Iowa winters bring with them cold, snow, and the occasional loss of power. Try these food safety tips for when your power goes out:
Make sure you have a thermometer in your refrigerator and freezer. When the power goes out, check your thermometers for safe temperatures: refrigerator below 40°F, and 0°F or lower for freezer.
Keep the refrigerator and freezer doors closed. When kept closed, a refrigerator will keep food cold for about 4 hours; a full freezer will hold its temperature for about 48 hours; a half-full freezer will hold its temperature for 24 hours.
Freeze water in one-quart plastic storage bags now. These can be used in the refrigerator and freezer to help food stay cold and be a source of fresh water for you to use.
When in doubt, throw it out. Any perishable food that has been above 40°F for two hours or more should be thrown out. Frozen food with ice crystals may be safely refrozen.
Source: Food Poisoning Bulletin
Convenience means different things to different people; to many it means saving time. Food delivered by mail is a popular, convenient gift idea. Because ordering food through the mail may cause concern about food safety, it’s imperative to develop some mental checklists for how both food and packaging should look when it arrives. This is especially true for perishable foods that must be handled in a timely manner to prevent foodborne illness.
The following will help determine if the foods have been handled properly.
- Make sure the company meets state or federal requirements for mail delivery.
- Make sure the company sends perishable foods with a cold source, such as dry ice.
- Make sure perishable items and the outer package are labeled “Keep Refrigerated” to alert the recipient. Food should be delivered as quickly as possible – ideally, overnight.
- Open packaged food marked “Keep Refrigerated” immediately and check temperature of items:
- The food should arrive frozen or with ice crystals still visible or refrigerator cold—below 41°F as measured with a calibrated food thermometer.
- Even if a product is smoked, cured, vacuum-packed, and/or fully cooked, it still is a perishable product and must be kept cold.
- If perishable food arrives warm — above 41°F, notify the company. Do not consume the food. Do not even taste suspect food. Responsible companies will reimburse you or send another package.
- Don’t have perishable items delivered to an office unless you know it will arrive on a work day and there is refrigerator space available to keep it cold.
If mail order foods arrive in a questionable condition, the following organizations can provide help.
- USDA Meat and Poultry Hotline 1-888-MPHotline, weekdays 9 a.m. to 3 p.m. CT (1-888-674-6854) (meat, poultry, and egg products)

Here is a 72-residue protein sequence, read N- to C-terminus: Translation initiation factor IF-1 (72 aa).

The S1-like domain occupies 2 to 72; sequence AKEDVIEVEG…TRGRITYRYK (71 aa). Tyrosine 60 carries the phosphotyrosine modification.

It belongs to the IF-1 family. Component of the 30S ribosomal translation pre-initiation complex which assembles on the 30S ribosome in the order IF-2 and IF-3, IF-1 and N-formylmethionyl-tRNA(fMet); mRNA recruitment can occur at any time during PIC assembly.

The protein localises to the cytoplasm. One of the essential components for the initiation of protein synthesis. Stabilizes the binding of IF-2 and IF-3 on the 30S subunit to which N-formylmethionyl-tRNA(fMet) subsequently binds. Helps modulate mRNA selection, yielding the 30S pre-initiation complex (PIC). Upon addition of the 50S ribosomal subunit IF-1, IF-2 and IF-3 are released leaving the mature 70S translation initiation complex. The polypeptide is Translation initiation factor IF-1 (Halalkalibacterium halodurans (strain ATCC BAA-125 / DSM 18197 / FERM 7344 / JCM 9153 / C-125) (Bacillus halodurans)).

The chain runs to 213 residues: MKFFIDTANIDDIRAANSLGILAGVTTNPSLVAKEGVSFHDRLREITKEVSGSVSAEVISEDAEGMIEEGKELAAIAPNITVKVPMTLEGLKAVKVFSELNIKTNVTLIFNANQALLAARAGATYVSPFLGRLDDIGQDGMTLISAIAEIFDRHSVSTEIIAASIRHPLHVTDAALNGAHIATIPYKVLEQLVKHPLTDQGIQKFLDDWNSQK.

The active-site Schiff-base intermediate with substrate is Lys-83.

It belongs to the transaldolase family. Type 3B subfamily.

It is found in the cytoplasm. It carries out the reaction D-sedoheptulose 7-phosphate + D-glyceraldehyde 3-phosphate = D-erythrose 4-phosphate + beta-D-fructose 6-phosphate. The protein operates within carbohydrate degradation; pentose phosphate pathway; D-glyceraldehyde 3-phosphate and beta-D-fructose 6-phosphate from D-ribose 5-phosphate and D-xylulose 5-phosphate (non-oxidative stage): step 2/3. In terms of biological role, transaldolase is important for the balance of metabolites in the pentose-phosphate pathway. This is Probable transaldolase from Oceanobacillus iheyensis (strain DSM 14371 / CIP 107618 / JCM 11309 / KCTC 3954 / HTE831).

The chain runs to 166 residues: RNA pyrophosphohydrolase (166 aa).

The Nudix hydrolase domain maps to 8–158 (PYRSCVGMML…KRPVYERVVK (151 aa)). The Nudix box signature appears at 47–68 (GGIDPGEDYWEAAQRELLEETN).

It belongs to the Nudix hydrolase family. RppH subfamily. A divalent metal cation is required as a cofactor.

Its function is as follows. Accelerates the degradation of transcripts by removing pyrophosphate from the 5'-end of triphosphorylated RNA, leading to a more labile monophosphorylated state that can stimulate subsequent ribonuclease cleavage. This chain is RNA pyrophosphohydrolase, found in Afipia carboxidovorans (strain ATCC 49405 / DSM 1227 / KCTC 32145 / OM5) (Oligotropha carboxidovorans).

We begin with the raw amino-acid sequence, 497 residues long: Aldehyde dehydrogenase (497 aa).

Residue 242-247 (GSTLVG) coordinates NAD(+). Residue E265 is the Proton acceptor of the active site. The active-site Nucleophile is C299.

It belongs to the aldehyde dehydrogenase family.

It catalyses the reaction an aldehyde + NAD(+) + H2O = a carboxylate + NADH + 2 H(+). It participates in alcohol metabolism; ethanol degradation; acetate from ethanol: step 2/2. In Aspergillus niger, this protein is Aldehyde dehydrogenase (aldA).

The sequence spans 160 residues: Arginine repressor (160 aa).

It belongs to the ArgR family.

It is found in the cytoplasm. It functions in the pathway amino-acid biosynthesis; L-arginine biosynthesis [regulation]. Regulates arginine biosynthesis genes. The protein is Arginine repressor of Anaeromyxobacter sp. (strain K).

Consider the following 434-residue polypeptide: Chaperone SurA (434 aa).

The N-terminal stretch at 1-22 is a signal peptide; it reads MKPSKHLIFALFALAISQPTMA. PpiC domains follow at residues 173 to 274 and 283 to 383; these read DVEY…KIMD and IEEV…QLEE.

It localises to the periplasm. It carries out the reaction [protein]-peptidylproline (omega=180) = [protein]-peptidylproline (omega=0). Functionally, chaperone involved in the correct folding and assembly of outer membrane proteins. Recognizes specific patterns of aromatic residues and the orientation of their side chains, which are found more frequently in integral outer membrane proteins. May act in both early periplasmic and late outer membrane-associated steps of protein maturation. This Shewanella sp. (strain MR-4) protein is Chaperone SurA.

- FDA Outreach and Information Center 1-888-723-3366 weekdays 9 a.m. to 3 p.m. CT (any foods other than meat, poultry, and egg products)
Research suggests the color of meat and its juices are not accurate indicators of doneness. Ground beef may turn brown before it has reached the temperature at which bacteria are destroyed.
Preparing hamburger patties and relying on visual signs such as color to determine doneness increases the risk and likelihood of food poisoning.
A hamburger cooked to 160°F (165°F for ground poultry) measured with a food thermometer throughout the patty, is safe — regardless of color.
Source: Food Safety and Inspection Service
Hot or Cold?
Warm weather and outdoor celebrations increase foodborne illnesses. The most important principle of keeping food safe is to keep hot foods hot and cold foods cold. Bacteria grow best between temperatures of 40°F and 140°F so it is essential to keep food out of this temperature range.
For warm weather travel, it is best to transport chilled foods.
- Refrigerate or freeze the food overnight.
- For a cold source, bring frozen gel-packs or freeze some box drinks.
- The drinks will thaw and keep your meal cold at the same time.
If you are keeping hot foods hot while traveling, you can use the new insulated casserole dishes, which will keep food hot for an hour or so. Use a food thermometer and follow the new recommendations for safely cooking meat, including grilling. Take the temperature in the thickest part of the meat without the thermometer touching bone while it is still on the grill. When it comes to safely grilling meat, remember these three numbers:
- 145°F for all whole meats PLUS three minutes rest time (This is a new recommendation for pork.)
- 160°F for ground meats
- 165°F for all poultry (including ground poultry)
Hot or cold, plan ahead: decide what you are going to eat, how it will be prepared, and how you will transport and store it.
- Pack safely: use a cooler with a cold source if picnicking, camping, or boating; pack foods in the frozen state with a cold source if hiking or backpacking.
- Keep raw foods separate from other foods.
- Never bring meat or poultry products without a cold source.
- Toss leftover food unless your cooler has enough ice to maintain foods below 40°F.
- Wash your hands with soap and water before and after handling food.
- Pack cold beverages separately from food to prevent food being exposed to frequent opening/closing of cooler.
- Never use the ice used for cooling for consumption.
Adapted from USDA’s Food Safety Inspection Service (FSIS)